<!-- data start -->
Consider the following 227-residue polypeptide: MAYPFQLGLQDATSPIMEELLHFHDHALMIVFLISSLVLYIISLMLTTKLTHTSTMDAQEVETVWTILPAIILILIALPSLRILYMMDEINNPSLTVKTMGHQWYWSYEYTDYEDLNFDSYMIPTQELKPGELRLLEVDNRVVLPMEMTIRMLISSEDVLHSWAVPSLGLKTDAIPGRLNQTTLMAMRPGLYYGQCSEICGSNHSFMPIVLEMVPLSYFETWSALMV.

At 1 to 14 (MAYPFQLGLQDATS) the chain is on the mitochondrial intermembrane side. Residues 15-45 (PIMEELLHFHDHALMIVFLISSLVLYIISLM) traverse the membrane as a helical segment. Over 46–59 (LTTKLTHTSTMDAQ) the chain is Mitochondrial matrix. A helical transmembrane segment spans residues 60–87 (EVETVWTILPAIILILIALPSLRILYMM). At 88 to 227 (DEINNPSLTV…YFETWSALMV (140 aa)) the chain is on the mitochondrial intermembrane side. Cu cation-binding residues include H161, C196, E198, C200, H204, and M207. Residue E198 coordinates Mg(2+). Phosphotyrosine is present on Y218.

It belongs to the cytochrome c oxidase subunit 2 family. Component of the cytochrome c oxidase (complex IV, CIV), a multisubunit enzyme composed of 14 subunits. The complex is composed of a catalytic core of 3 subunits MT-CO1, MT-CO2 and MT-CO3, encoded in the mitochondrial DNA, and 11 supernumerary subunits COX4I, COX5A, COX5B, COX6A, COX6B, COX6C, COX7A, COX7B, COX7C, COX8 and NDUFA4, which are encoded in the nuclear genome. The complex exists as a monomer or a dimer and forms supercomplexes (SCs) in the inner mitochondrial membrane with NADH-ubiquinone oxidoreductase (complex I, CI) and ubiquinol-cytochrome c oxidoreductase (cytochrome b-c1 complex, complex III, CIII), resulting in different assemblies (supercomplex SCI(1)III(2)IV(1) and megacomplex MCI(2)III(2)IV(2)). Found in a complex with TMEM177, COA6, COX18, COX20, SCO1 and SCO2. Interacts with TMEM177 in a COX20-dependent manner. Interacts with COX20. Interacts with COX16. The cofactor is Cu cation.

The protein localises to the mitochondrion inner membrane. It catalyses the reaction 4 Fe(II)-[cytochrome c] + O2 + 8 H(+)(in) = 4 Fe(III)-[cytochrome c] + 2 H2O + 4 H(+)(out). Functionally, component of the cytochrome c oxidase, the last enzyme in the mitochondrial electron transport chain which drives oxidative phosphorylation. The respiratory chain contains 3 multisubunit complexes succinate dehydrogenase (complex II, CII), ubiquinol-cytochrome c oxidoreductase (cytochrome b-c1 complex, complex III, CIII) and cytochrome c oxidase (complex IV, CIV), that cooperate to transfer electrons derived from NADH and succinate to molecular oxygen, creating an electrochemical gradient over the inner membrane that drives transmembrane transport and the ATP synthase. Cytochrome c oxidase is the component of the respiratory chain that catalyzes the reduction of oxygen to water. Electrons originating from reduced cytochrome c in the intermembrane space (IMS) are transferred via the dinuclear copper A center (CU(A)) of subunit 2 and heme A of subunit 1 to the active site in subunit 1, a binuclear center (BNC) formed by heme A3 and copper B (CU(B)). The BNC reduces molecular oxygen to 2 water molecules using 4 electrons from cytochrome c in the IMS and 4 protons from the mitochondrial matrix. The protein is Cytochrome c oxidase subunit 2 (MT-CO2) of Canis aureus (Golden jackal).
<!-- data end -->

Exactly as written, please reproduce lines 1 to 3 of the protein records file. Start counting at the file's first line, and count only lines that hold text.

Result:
Consider the following 227-residue polypeptide: MAYPFQLGLQDATSPIMEELLHFHDHALMIVFLISSLVLYIISLMLTTKLTHTSTMDAQEVETVWTILPAIILILIALPSLRILYMMDEINNPSLTVKTMGHQWYWSYEYTDYEDLNFDSYMIPTQELKPGELRLLEVDNRVVLPMEMTIRMLISSEDVLHSWAVPSLGLKTDAIPGRLNQTTLMAMRPGLYYGQCSEICGSNHSFMPIVLEMVPLSYFETWSALMV.

At 1 to 14 (MAYPFQLGLQDATS) the chain is on the mitochondrial intermembrane side. Residues 15-45 (PIMEELLHFHDHALMIVFLISSLVLYIISLM) traverse the membrane as a helical segment. Over 46–59 (LTTKLTHTSTMDAQ) the chain is Mitochondrial matrix. A helical transmembrane segment spans residues 60–87 (EVETVWTILPAIILILIALPSLRILYMM). At 88 to 227 (DEINNPSLTV…YFETWSALMV (140 aa)) the chain is on the mitochondrial intermembrane side. Cu cation-binding residues include H161, C196, E198, C200, H204, and M207. Residue E198 coordinates Mg(2+). Phosphotyrosine is present on Y218.

It belongs to the cytochrome c oxidase subunit 2 family. Component of the cytochrome c oxidase (complex IV, CIV), a multisubunit enzyme composed of 14 subunits. The complex is composed of a catalytic core of 3 subunits MT-CO1, MT-CO2 and MT-CO3, encoded in the mitochondrial DNA, and 11 supernumerary subunits COX4I, COX5A, COX5B, COX6A, COX6B, COX6C, COX7A, COX7B, COX7C, COX8 and NDUFA4, which are encoded in the nuclear genome. The complex exists as a monomer or a dimer and forms supercomplexes (SCs) in the inner mitochondrial membrane with NADH-ubiquinone oxidoreductase (complex I, CI) and ubiquinol-cytochrome c oxidoreductase (cytochrome b-c1 complex, complex III, CIII), resulting in different assemblies (supercomplex SCI(1)III(2)IV(1) and megacomplex MCI(2)III(2)IV(2)). Found in a complex with TMEM177, COA6, COX18, COX20, SCO1 and SCO2. Interacts with TMEM177 in a COX20-dependent manner. Interacts with COX20. Interacts with COX16. The cofactor is Cu cation.